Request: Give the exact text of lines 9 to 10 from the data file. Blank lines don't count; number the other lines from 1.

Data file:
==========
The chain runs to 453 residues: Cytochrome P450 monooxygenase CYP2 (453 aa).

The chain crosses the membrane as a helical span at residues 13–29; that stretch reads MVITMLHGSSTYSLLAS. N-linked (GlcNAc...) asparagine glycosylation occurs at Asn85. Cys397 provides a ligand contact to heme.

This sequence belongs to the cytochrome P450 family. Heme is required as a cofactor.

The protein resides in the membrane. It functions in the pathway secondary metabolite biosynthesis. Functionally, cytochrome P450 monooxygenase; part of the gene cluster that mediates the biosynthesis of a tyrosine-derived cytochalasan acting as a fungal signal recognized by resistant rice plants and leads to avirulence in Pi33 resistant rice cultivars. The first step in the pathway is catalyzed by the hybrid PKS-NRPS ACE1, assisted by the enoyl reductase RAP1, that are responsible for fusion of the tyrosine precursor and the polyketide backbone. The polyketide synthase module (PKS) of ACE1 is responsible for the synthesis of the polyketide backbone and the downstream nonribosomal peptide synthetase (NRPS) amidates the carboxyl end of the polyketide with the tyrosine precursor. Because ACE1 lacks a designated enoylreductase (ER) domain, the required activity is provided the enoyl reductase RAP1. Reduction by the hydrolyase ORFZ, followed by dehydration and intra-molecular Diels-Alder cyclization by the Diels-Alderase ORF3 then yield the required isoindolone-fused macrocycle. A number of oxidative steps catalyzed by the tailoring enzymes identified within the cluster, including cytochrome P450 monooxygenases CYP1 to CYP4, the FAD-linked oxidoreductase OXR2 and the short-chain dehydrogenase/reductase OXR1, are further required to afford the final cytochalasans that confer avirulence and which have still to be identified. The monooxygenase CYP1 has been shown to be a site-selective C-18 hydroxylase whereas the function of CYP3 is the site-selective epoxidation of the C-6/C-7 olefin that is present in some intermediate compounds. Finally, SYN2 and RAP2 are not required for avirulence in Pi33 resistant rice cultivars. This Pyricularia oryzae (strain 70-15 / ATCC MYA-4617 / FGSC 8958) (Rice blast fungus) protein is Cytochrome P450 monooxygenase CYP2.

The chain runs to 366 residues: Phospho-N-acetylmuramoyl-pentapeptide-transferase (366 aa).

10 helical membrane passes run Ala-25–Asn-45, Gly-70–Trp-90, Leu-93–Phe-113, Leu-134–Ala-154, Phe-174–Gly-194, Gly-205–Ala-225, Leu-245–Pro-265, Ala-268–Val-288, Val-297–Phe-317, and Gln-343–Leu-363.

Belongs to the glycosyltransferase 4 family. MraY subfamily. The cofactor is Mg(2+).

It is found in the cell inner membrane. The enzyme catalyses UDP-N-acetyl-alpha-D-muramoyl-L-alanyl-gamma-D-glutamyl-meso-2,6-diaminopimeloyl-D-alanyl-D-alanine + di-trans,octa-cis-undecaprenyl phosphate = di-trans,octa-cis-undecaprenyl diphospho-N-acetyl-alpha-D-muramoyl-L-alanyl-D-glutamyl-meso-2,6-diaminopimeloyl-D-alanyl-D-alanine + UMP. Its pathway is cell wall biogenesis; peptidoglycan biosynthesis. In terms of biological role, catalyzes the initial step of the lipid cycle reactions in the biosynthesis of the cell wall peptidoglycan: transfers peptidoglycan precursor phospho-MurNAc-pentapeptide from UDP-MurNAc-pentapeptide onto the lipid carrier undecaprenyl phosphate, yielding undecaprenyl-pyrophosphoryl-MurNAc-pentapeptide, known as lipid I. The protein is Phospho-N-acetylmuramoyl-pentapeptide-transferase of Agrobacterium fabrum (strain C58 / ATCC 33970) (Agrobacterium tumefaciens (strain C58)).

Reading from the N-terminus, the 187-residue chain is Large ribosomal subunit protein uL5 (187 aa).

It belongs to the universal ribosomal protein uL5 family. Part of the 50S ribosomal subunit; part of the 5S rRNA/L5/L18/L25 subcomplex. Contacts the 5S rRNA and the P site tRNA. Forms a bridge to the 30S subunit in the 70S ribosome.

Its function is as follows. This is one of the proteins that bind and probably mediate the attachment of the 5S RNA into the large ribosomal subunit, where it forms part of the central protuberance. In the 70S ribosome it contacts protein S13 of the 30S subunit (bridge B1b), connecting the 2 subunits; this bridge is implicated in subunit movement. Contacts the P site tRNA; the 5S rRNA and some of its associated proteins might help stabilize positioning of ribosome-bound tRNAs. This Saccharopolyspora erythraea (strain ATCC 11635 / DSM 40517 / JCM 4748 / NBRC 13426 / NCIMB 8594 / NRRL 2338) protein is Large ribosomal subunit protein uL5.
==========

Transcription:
Reading from the N-terminus, the 187-residue chain is Large ribosomal subunit protein uL5 (187 aa).

It belongs to the universal ribosomal protein uL5 family. Part of the 50S ribosomal subunit; part of the 5S rRNA/L5/L18/L25 subcomplex. Contacts the 5S rRNA and the P site tRNA. Forms a bridge to the 30S subunit in the 70S ribosome.